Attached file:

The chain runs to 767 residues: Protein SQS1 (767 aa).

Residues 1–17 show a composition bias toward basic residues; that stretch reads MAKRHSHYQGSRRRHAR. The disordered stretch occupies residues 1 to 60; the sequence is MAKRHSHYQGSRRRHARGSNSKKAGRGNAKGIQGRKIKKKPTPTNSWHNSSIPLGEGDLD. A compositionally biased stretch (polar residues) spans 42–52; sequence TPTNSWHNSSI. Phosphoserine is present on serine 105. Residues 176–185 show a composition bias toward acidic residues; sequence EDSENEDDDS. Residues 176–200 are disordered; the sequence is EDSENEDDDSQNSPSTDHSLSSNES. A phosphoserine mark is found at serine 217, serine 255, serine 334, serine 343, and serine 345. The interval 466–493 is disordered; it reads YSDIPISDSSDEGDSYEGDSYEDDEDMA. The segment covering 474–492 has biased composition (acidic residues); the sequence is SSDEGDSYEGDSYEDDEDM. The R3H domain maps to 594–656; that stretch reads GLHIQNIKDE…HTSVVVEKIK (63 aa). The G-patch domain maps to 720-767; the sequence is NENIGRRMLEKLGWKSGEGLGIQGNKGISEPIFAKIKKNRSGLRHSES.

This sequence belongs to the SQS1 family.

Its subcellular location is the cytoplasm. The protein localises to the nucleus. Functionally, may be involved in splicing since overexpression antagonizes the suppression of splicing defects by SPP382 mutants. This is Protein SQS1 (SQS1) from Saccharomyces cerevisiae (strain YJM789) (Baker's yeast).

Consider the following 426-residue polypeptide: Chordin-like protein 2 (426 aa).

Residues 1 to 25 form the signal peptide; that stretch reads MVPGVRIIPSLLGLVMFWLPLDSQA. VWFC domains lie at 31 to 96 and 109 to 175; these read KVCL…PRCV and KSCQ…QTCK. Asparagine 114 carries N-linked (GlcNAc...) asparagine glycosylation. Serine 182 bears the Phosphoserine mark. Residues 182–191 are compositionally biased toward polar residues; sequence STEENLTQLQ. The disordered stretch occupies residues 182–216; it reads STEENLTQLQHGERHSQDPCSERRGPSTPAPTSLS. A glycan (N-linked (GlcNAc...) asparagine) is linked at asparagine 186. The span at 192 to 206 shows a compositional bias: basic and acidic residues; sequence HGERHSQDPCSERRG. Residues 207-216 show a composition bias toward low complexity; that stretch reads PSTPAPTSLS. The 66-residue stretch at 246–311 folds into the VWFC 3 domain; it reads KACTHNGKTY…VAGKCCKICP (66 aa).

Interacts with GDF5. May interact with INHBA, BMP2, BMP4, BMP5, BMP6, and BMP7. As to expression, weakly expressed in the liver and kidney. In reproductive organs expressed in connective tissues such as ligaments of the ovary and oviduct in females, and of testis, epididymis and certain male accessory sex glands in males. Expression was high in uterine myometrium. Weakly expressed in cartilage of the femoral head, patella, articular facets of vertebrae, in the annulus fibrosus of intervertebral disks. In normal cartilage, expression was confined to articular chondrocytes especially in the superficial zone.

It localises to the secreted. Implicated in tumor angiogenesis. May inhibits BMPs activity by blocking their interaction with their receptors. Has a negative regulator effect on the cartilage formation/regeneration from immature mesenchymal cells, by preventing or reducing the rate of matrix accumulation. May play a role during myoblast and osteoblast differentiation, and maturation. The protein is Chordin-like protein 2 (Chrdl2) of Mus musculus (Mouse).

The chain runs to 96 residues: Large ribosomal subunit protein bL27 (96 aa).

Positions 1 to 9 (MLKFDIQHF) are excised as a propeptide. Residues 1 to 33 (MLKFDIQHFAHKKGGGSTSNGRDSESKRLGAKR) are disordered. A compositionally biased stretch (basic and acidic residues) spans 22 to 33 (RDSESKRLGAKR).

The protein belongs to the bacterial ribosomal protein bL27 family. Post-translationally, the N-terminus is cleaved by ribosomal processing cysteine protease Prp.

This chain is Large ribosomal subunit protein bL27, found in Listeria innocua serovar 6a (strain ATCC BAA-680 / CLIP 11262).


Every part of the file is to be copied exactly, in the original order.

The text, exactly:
The chain runs to 767 residues: Protein SQS1 (767 aa).

Residues 1–17 show a composition bias toward basic residues; that stretch reads MAKRHSHYQGSRRRHAR. The disordered stretch occupies residues 1 to 60; the sequence is MAKRHSHYQGSRRRHARGSNSKKAGRGNAKGIQGRKIKKKPTPTNSWHNSSIPLGEGDLD. A compositionally biased stretch (polar residues) spans 42–52; sequence TPTNSWHNSSI. Phosphoserine is present on serine 105. Residues 176–185 show a composition bias toward acidic residues; sequence EDSENEDDDS. Residues 176–200 are disordered; the sequence is EDSENEDDDSQNSPSTDHSLSSNES. A phosphoserine mark is found at serine 217, serine 255, serine 334, serine 343, and serine 345. The interval 466–493 is disordered; it reads YSDIPISDSSDEGDSYEGDSYEDDEDMA. The segment covering 474–492 has biased composition (acidic residues); the sequence is SSDEGDSYEGDSYEDDEDM. The R3H domain maps to 594–656; that stretch reads GLHIQNIKDE…HTSVVVEKIK (63 aa). The G-patch domain maps to 720-767; the sequence is NENIGRRMLEKLGWKSGEGLGIQGNKGISEPIFAKIKKNRSGLRHSES.

This sequence belongs to the SQS1 family.

Its subcellular location is the cytoplasm. The protein localises to the nucleus. Functionally, may be involved in splicing since overexpression antagonizes the suppression of splicing defects by SPP382 mutants. This is Protein SQS1 (SQS1) from Saccharomyces cerevisiae (strain YJM789) (Baker's yeast).

Consider the following 426-residue polypeptide: Chordin-like protein 2 (426 aa).

Residues 1 to 25 form the signal peptide; that stretch reads MVPGVRIIPSLLGLVMFWLPLDSQA. VWFC domains lie at 31 to 96 and 109 to 175; these read KVCL…PRCV and KSCQ…QTCK. Asparagine 114 carries N-linked (GlcNAc...) asparagine glycosylation. Serine 182 bears the Phosphoserine mark. Residues 182–191 are compositionally biased toward polar residues; sequence STEENLTQLQ. The disordered stretch occupies residues 182–216; it reads STEENLTQLQHGERHSQDPCSERRGPSTPAPTSLS. A glycan (N-linked (GlcNAc...) asparagine) is linked at asparagine 186. The span at 192 to 206 shows a compositional bias: basic and acidic residues; sequence HGERHSQDPCSERRG. Residues 207-216 show a composition bias toward low complexity; that stretch reads PSTPAPTSLS. The 66-residue stretch at 246–311 folds into the VWFC 3 domain; it reads KACTHNGKTY…VAGKCCKICP (66 aa).

Interacts with GDF5. May interact with INHBA, BMP2, BMP4, BMP5, BMP6, and BMP7. As to expression, weakly expressed in the liver and kidney. In reproductive organs expressed in connective tissues such as ligaments of the ovary and oviduct in females, and of testis, epididymis and certain male accessory sex glands in males. Expression was high in uterine myometrium. Weakly expressed in cartilage of the femoral head, patella, articular facets of vertebrae, in the annulus fibrosus of intervertebral disks. In normal cartilage, expression was confined to articular chondrocytes especially in the superficial zone.

It localises to the secreted. Implicated in tumor angiogenesis. May inhibits BMPs activity by blocking their interaction with their receptors. Has a negative regulator effect on the cartilage formation/regeneration from immature mesenchymal cells, by preventing or reducing the rate of matrix accumulation. May play a role during myoblast and osteoblast differentiation, and maturation. The protein is Chordin-like protein 2 (Chrdl2) of Mus musculus (Mouse).

The chain runs to 96 residues: Large ribosomal subunit protein bL27 (96 aa).

Positions 1 to 9 (MLKFDIQHF) are excised as a propeptide. Residues 1 to 33 (MLKFDIQHFAHKKGGGSTSNGRDSESKRLGAKR) are disordered. A compositionally biased stretch (basic and acidic residues) spans 22 to 33 (RDSESKRLGAKR).

The protein belongs to the bacterial ribosomal protein bL27 family. Post-translationally, the N-terminus is cleaved by ribosomal processing cysteine protease Prp.

This chain is Large ribosomal subunit protein bL27, found in Listeria innocua serovar 6a (strain ATCC BAA-680 / CLIP 11262).